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An uncertain economy and the shifting talent market have led to unexpected hiring freezes, mass layoffs and an overall feeling of concern for the year to come. Companies are eager for guidance on how to best approach their hiring and talent strategy in 2023. What we learned in the 2023 CEO Outlook Report is that panicking and reactive layoffs aren’t necessarily the right approach. Long-term business success will be rooted in strategic and thoughtful planning.
The Greenhouse team headed to SXSW 2023 in Austin, Texas, to share insights on the stage and learn what some of the most successful companies are doing in today’s tough economy – not only to stay afloat, but to flourish. Here are our top lessons from SXSW so everyone from recruiters to business leaders can get a better understanding of what they can and should do to succeed this year.
Flexible, customized working is key to retaining women
It’s no secret that tens of thousands of tech workers were laid off over the past several months. And unfortunately, the data shows that women, and especially women of color, have been disproportionately affected.
This topic was broached at the The Female Quotient Equality Lounge™ at SXSW, where transparent conversations were focused on driving meaningful change in equity and inclusion. In a panel exploring why so many women were exiting the workforce post-pandemic, leaders revealed that it stems from companies deprioritizing equity when they went into survival mode during the pandemic.
Leaders are saying, ‘The topic of equity is distracting us from our bottom line.’ But if we don't bring back into focus why this is so critical, we start to lose ground and can't make it up.
–Pamela Culpepper, Managing Partner in Leadership Advisory at Hanold Associates
At Tulsa Remote’s SXSW Tulsa House, another panel explored whether remote work is a privilege or a right, Libryia Jones, Client Director at Amplifi and a remote work advocate, put it this way, “Remote work is such a huge unlock for mothers – especially for single mothers. It enables us to not have to choose between finances and family."
Back at the Equality Lounge, Jill Koziol, CEO of Motherly, explained that, above all else, affordable childcare needs to be incorporated into work flexibility. “According to our survey data, 60% of mothers feel burnout. Mothers often bear the brunt of stress and it all comes down to affordable childcare, maternity leave and flexibility.”
Diversity pipeline myths hinder companies from hiring great BIPOC talent
Although we’ve made major strides in diversity recruiting in recent years, we’ve still got a long way to go. And although companies may look a bit more diverse than in the past, Black, Indigenous, and people of color (BIPOC) representation is disproportionately low in more senior levels – as low as 14% at executive levels – compared to 41% in the general employee population.
Why is this happening? Spoiler alert: It’s not because there isn’t an abundance of such talent out there. Day in and day out, employers across industries struggle to find – and retain – BIPOC leaders. That’s due in part to a belief in the myth that“only entry-level professionals of color exist.”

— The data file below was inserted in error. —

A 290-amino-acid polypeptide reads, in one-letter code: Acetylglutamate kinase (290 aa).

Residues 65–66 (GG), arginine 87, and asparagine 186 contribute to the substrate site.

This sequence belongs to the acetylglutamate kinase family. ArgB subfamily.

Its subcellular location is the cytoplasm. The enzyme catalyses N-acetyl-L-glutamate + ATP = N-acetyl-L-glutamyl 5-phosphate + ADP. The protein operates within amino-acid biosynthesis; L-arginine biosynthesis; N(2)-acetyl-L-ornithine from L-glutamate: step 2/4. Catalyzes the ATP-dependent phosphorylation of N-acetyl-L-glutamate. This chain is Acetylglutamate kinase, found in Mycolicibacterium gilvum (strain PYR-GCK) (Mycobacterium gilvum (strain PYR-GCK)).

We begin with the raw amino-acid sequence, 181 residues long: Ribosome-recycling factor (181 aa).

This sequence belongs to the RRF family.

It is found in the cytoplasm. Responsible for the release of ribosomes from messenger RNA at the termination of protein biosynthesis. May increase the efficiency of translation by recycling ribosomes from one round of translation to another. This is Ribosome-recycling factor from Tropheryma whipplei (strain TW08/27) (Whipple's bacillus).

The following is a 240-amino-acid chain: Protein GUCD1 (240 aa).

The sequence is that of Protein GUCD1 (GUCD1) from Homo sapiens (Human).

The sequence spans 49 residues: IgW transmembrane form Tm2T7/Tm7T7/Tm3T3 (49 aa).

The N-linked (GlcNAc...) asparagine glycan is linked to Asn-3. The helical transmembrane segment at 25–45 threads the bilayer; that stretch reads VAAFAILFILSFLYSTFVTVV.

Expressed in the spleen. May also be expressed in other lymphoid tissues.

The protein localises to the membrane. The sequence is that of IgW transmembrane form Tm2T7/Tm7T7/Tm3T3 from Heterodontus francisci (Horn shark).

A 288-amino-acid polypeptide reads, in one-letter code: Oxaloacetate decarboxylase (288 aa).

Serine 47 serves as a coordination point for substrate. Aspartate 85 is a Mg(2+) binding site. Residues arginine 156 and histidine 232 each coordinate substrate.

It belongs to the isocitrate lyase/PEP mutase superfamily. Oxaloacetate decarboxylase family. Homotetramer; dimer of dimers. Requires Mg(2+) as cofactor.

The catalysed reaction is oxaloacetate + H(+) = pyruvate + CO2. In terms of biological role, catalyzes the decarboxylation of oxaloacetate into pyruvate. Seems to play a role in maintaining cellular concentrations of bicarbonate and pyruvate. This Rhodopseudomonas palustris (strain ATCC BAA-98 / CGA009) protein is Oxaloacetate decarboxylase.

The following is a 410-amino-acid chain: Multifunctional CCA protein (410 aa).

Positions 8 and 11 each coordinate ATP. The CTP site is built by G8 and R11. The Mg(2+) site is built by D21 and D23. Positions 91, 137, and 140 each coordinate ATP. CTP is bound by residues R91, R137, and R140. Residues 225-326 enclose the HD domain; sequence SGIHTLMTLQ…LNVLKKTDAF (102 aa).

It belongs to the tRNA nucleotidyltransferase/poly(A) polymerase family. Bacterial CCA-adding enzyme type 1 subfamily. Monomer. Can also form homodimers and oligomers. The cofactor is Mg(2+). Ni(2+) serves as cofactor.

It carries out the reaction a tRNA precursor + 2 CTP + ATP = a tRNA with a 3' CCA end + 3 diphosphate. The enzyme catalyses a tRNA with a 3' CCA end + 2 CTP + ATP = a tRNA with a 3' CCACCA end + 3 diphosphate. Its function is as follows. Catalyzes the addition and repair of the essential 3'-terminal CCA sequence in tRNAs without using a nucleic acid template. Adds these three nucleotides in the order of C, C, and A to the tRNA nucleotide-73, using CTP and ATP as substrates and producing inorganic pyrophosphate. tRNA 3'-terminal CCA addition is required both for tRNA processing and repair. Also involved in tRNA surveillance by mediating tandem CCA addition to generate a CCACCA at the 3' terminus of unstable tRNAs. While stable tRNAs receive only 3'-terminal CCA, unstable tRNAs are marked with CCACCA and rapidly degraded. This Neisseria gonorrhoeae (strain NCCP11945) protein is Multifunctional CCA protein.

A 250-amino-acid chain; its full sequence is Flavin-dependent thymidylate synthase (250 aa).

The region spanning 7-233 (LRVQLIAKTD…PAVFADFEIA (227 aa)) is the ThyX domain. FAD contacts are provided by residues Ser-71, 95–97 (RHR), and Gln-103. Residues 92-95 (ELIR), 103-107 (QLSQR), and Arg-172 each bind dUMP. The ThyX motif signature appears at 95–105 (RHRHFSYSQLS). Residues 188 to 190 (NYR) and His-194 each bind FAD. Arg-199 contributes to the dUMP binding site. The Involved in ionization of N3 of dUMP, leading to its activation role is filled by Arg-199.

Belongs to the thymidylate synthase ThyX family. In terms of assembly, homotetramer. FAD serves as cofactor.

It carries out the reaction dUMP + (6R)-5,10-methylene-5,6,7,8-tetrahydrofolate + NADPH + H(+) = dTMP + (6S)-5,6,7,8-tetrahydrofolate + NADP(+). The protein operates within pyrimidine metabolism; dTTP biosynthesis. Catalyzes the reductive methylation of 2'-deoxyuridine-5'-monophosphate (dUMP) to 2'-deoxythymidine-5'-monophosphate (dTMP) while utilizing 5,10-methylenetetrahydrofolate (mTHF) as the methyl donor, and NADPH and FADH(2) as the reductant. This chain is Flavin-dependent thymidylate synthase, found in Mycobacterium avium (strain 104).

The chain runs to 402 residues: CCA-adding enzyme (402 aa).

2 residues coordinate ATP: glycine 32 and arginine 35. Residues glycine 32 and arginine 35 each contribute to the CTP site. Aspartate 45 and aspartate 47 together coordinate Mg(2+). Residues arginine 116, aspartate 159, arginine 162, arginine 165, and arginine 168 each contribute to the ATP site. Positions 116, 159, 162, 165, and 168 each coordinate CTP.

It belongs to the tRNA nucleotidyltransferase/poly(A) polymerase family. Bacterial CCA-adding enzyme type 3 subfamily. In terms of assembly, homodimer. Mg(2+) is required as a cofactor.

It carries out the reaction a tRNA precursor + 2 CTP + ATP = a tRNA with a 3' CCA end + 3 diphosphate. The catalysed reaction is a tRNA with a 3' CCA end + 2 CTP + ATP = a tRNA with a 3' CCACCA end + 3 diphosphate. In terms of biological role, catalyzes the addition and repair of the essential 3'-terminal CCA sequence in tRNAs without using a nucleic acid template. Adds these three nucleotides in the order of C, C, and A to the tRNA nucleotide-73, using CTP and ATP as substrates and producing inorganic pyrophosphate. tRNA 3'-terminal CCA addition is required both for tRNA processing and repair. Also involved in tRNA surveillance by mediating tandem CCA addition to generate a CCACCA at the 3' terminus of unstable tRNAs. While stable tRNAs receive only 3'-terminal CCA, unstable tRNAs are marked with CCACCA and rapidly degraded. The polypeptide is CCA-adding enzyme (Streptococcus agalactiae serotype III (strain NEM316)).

In another session, Fahad Khawaja, Founder and CEO at Hue, explained that this myth is also perpetuated by the “network gap,” or the advantage some have as a result of where they went to school and who they know. According to Fahad, those on the other side of this gap have up to a 12x advantage when it comes to job opportunities.
When it comes to recruiting, people are fishing in the same ponds and that creates a sea of sameness.
Fahad Khawaja, Founder and CEO at Hue
So how do you combat these challenges to create equitable opportunities? According to Fahad, “The reality is, we need to approach things differently and we need to connect with people we wouldn't normally.” This can start with investing your time, energy and funds in supporting people and organizations that help drive change in a tangible sustainable way. “It’s not about a handout, it's about giving people a fair foot in the door to level the playing field.”
Skills-based and fair chance hiring is the way of the future
Whether people realize it or not, there’s a paper ceiling that’s preventing great talent from being hired. According to tearthepaperceiling.org, “Millions of workers with in-demand skills and experience [are] overlooked for higher-wage jobs because they don’t have a bachelor’s degree.” More than 60% of Black, 55% of Hispanic, 66% of rural, and 61% of veteran workers are considered STARs, or workers Skilled Through Alternative Routes.
In a session hosted by Bridgette Gray, Chief Customer Officer at Opportunity@Work, leaders explored the importance of dismantling the paper ceiling. LinkedIn VP & Head of the Opportunity Project Aneesh Raman said, “If you bring a skills-based filter to your recruiting, you broaden your talent pool by 20x.”
Talent is a force for change. You will either harness that force through skills-based hiring, or you will miss out. You have to be a talent creator and you have to unlock it and access it.
–Jill Kramer, Chief Marketing & Communications Manager at Accenture
This also ties in with the similar stigma that people have against hiring people who were formerly incarcerated. In his session, Kenyatta Leal, Executive Director at NextChapter, shared the benefits of giving this group a fair chance, from increasing diversity to accessing their skills and raising retention rates.
Whatever your role, you can help change the narrative about STARs and formerly incarcerated talent to champion skills-based hiring in your workplace and beyond. It’s not just the right thing to do – it’s a clear opportunity to access an untapped talent pool that can transform your business.
Hungry for more tips on the future of hiring? Tune into this webinar on How to future-proof your hiring worktech.